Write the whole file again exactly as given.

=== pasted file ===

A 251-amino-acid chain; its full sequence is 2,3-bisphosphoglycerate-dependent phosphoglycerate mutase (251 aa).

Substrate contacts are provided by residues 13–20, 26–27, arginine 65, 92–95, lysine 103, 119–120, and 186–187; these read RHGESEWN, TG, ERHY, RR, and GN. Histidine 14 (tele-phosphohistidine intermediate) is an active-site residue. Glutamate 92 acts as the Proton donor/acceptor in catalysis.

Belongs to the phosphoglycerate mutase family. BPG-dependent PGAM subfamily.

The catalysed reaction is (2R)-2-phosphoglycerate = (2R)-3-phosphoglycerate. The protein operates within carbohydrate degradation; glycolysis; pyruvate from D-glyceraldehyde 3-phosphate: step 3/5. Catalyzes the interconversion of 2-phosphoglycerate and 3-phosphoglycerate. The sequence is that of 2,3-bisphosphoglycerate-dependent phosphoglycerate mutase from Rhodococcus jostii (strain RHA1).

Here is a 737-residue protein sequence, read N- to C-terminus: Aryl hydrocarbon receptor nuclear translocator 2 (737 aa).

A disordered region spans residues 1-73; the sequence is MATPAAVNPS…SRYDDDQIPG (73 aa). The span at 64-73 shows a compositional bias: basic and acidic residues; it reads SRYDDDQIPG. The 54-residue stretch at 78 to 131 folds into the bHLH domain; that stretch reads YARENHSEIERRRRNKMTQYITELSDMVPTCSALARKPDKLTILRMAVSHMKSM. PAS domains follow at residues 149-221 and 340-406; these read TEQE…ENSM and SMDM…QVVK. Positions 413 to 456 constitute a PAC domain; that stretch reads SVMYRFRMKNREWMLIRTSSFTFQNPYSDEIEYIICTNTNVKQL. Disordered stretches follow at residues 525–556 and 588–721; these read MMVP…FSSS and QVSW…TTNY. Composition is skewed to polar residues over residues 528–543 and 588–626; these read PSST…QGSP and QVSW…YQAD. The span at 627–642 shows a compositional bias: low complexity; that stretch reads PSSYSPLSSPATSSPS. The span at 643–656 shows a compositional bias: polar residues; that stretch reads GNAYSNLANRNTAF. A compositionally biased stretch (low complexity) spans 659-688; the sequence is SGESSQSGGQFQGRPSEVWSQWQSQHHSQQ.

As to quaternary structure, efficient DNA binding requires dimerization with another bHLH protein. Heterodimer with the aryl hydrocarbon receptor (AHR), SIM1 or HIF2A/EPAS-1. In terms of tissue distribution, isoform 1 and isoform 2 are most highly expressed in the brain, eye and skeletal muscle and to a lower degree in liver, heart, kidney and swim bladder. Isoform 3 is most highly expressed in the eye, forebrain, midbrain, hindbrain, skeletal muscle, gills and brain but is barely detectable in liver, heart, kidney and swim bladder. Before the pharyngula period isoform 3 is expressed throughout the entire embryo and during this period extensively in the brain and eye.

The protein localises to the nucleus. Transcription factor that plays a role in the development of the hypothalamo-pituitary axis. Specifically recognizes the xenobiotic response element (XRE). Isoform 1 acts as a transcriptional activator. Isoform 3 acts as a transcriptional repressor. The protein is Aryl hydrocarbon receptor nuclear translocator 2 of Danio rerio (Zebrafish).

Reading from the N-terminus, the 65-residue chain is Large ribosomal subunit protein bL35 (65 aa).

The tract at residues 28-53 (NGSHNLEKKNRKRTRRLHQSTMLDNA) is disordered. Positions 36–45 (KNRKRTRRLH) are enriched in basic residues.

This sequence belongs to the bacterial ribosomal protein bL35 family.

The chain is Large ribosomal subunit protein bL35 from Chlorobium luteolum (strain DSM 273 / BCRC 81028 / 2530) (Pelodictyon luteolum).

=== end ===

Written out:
A 251-amino-acid chain; its full sequence is 2,3-bisphosphoglycerate-dependent phosphoglycerate mutase (251 aa).

Substrate contacts are provided by residues 13–20, 26–27, arginine 65, 92–95, lysine 103, 119–120, and 186–187; these read RHGESEWN, TG, ERHY, RR, and GN. Histidine 14 (tele-phosphohistidine intermediate) is an active-site residue. Glutamate 92 acts as the Proton donor/acceptor in catalysis.

Belongs to the phosphoglycerate mutase family. BPG-dependent PGAM subfamily.

The catalysed reaction is (2R)-2-phosphoglycerate = (2R)-3-phosphoglycerate. The protein operates within carbohydrate degradation; glycolysis; pyruvate from D-glyceraldehyde 3-phosphate: step 3/5. Catalyzes the interconversion of 2-phosphoglycerate and 3-phosphoglycerate. The sequence is that of 2,3-bisphosphoglycerate-dependent phosphoglycerate mutase from Rhodococcus jostii (strain RHA1).

Here is a 737-residue protein sequence, read N- to C-terminus: Aryl hydrocarbon receptor nuclear translocator 2 (737 aa).

A disordered region spans residues 1-73; the sequence is MATPAAVNPS…SRYDDDQIPG (73 aa). The span at 64-73 shows a compositional bias: basic and acidic residues; it reads SRYDDDQIPG. The 54-residue stretch at 78 to 131 folds into the bHLH domain; that stretch reads YARENHSEIERRRRNKMTQYITELSDMVPTCSALARKPDKLTILRMAVSHMKSM. PAS domains follow at residues 149-221 and 340-406; these read TEQE…ENSM and SMDM…QVVK. Positions 413 to 456 constitute a PAC domain; that stretch reads SVMYRFRMKNREWMLIRTSSFTFQNPYSDEIEYIICTNTNVKQL. Disordered stretches follow at residues 525–556 and 588–721; these read MMVP…FSSS and QVSW…TTNY. Composition is skewed to polar residues over residues 528–543 and 588–626; these read PSST…QGSP and QVSW…YQAD. The span at 627–642 shows a compositional bias: low complexity; that stretch reads PSSYSPLSSPATSSPS. The span at 643–656 shows a compositional bias: polar residues; that stretch reads GNAYSNLANRNTAF. A compositionally biased stretch (low complexity) spans 659-688; the sequence is SGESSQSGGQFQGRPSEVWSQWQSQHHSQQ.

As to quaternary structure, efficient DNA binding requires dimerization with another bHLH protein. Heterodimer with the aryl hydrocarbon receptor (AHR), SIM1 or HIF2A/EPAS-1. In terms of tissue distribution, isoform 1 and isoform 2 are most highly expressed in the brain, eye and skeletal muscle and to a lower degree in liver, heart, kidney and swim bladder. Isoform 3 is most highly expressed in the eye, forebrain, midbrain, hindbrain, skeletal muscle, gills and brain but is barely detectable in liver, heart, kidney and swim bladder. Before the pharyngula period isoform 3 is expressed throughout the entire embryo and during this period extensively in the brain and eye.

The protein localises to the nucleus. Transcription factor that plays a role in the development of the hypothalamo-pituitary axis. Specifically recognizes the xenobiotic response element (XRE). Isoform 1 acts as a transcriptional activator. Isoform 3 acts as a transcriptional repressor. The protein is Aryl hydrocarbon receptor nuclear translocator 2 of Danio rerio (Zebrafish).

Reading from the N-terminus, the 65-residue chain is Large ribosomal subunit protein bL35 (65 aa).

The tract at residues 28-53 (NGSHNLEKKNRKRTRRLHQSTMLDNA) is disordered. Positions 36–45 (KNRKRTRRLH) are enriched in basic residues.

This sequence belongs to the bacterial ribosomal protein bL35 family.

The chain is Large ribosomal subunit protein bL35 from Chlorobium luteolum (strain DSM 273 / BCRC 81028 / 2530) (Pelodictyon luteolum).